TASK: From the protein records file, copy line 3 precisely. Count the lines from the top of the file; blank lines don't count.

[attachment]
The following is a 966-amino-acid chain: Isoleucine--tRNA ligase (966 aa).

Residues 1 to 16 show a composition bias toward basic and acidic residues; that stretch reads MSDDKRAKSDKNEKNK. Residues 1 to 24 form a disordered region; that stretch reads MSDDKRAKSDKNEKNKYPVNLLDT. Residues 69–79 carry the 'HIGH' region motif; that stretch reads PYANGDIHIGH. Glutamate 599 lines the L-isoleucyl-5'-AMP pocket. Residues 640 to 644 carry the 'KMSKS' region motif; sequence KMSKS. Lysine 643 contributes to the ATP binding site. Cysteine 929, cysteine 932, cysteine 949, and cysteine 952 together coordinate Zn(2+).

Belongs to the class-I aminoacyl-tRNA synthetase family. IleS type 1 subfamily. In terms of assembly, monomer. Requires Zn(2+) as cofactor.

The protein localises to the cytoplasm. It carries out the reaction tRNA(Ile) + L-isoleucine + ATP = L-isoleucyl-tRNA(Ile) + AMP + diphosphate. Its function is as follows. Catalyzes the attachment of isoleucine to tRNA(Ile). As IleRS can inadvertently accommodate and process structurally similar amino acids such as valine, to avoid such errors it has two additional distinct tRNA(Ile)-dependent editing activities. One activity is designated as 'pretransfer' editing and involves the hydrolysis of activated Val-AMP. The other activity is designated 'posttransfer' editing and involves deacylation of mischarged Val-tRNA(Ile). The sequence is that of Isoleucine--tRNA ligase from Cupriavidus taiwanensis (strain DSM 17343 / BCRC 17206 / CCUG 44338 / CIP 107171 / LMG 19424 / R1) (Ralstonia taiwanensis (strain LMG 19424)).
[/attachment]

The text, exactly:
Belongs to the class-I aminoacyl-tRNA synthetase family. IleS type 1 subfamily. In terms of assembly, monomer. Requires Zn(2+) as cofactor.